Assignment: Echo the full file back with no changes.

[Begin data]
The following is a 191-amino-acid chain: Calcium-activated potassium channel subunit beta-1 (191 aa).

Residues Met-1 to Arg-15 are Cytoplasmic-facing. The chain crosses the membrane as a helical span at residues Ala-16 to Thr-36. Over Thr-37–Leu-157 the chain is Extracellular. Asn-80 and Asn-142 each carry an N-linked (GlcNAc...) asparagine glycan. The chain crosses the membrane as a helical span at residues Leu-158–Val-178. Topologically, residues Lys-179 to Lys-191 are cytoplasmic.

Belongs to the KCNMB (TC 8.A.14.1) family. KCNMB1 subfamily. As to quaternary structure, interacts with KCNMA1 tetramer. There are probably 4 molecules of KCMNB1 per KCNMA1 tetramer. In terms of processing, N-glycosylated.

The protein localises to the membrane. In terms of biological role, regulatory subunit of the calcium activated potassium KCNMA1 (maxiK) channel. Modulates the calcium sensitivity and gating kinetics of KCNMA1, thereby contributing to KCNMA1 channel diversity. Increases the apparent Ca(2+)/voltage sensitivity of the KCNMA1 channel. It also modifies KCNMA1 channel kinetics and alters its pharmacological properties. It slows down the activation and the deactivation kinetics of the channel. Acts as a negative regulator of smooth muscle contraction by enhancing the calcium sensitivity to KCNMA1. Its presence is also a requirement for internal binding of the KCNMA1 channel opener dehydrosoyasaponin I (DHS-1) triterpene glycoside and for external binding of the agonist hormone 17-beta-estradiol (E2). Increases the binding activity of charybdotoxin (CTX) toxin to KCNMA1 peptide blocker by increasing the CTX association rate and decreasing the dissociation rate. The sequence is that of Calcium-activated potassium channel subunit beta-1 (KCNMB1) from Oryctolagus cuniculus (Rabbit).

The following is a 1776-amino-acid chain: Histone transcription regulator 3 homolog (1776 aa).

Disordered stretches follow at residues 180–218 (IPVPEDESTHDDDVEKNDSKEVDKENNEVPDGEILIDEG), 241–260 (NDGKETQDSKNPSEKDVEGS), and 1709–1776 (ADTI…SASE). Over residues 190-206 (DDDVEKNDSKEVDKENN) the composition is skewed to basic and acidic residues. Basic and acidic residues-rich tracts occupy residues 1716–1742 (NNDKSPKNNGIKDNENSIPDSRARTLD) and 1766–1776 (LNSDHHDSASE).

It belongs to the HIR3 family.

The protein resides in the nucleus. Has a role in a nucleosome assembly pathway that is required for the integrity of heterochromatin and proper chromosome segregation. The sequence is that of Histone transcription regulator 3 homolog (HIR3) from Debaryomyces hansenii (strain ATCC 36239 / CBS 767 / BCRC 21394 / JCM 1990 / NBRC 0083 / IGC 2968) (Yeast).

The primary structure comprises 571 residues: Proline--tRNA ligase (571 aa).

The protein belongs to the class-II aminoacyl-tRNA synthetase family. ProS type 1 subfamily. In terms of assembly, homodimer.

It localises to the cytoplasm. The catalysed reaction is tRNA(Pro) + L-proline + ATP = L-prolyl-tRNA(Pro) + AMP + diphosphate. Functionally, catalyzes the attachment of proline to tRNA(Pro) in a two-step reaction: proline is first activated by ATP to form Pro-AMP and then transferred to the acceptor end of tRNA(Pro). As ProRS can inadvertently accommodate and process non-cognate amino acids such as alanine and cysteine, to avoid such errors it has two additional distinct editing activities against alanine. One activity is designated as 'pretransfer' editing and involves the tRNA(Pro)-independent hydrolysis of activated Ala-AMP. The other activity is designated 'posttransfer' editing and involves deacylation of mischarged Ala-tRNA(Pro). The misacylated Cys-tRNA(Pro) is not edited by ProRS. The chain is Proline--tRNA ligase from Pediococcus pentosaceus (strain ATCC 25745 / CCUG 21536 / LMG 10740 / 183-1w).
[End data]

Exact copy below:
The following is a 191-amino-acid chain: Calcium-activated potassium channel subunit beta-1 (191 aa).

Residues Met-1 to Arg-15 are Cytoplasmic-facing. The chain crosses the membrane as a helical span at residues Ala-16 to Thr-36. Over Thr-37–Leu-157 the chain is Extracellular. Asn-80 and Asn-142 each carry an N-linked (GlcNAc...) asparagine glycan. The chain crosses the membrane as a helical span at residues Leu-158–Val-178. Topologically, residues Lys-179 to Lys-191 are cytoplasmic.

Belongs to the KCNMB (TC 8.A.14.1) family. KCNMB1 subfamily. As to quaternary structure, interacts with KCNMA1 tetramer. There are probably 4 molecules of KCMNB1 per KCNMA1 tetramer. In terms of processing, N-glycosylated.

The protein localises to the membrane. In terms of biological role, regulatory subunit of the calcium activated potassium KCNMA1 (maxiK) channel. Modulates the calcium sensitivity and gating kinetics of KCNMA1, thereby contributing to KCNMA1 channel diversity. Increases the apparent Ca(2+)/voltage sensitivity of the KCNMA1 channel. It also modifies KCNMA1 channel kinetics and alters its pharmacological properties. It slows down the activation and the deactivation kinetics of the channel. Acts as a negative regulator of smooth muscle contraction by enhancing the calcium sensitivity to KCNMA1. Its presence is also a requirement for internal binding of the KCNMA1 channel opener dehydrosoyasaponin I (DHS-1) triterpene glycoside and for external binding of the agonist hormone 17-beta-estradiol (E2). Increases the binding activity of charybdotoxin (CTX) toxin to KCNMA1 peptide blocker by increasing the CTX association rate and decreasing the dissociation rate. The sequence is that of Calcium-activated potassium channel subunit beta-1 (KCNMB1) from Oryctolagus cuniculus (Rabbit).

The following is a 1776-amino-acid chain: Histone transcription regulator 3 homolog (1776 aa).

Disordered stretches follow at residues 180–218 (IPVPEDESTHDDDVEKNDSKEVDKENNEVPDGEILIDEG), 241–260 (NDGKETQDSKNPSEKDVEGS), and 1709–1776 (ADTI…SASE). Over residues 190-206 (DDDVEKNDSKEVDKENN) the composition is skewed to basic and acidic residues. Basic and acidic residues-rich tracts occupy residues 1716–1742 (NNDKSPKNNGIKDNENSIPDSRARTLD) and 1766–1776 (LNSDHHDSASE).

It belongs to the HIR3 family.

The protein resides in the nucleus. Has a role in a nucleosome assembly pathway that is required for the integrity of heterochromatin and proper chromosome segregation. The sequence is that of Histone transcription regulator 3 homolog (HIR3) from Debaryomyces hansenii (strain ATCC 36239 / CBS 767 / BCRC 21394 / JCM 1990 / NBRC 0083 / IGC 2968) (Yeast).

The primary structure comprises 571 residues: Proline--tRNA ligase (571 aa).

The protein belongs to the class-II aminoacyl-tRNA synthetase family. ProS type 1 subfamily. In terms of assembly, homodimer.

It localises to the cytoplasm. The catalysed reaction is tRNA(Pro) + L-proline + ATP = L-prolyl-tRNA(Pro) + AMP + diphosphate. Functionally, catalyzes the attachment of proline to tRNA(Pro) in a two-step reaction: proline is first activated by ATP to form Pro-AMP and then transferred to the acceptor end of tRNA(Pro). As ProRS can inadvertently accommodate and process non-cognate amino acids such as alanine and cysteine, to avoid such errors it has two additional distinct editing activities against alanine. One activity is designated as 'pretransfer' editing and involves the tRNA(Pro)-independent hydrolysis of activated Ala-AMP. The other activity is designated 'posttransfer' editing and involves deacylation of mischarged Ala-tRNA(Pro). The misacylated Cys-tRNA(Pro) is not edited by ProRS. The chain is Proline--tRNA ligase from Pediococcus pentosaceus (strain ATCC 25745 / CCUG 21536 / LMG 10740 / 183-1w).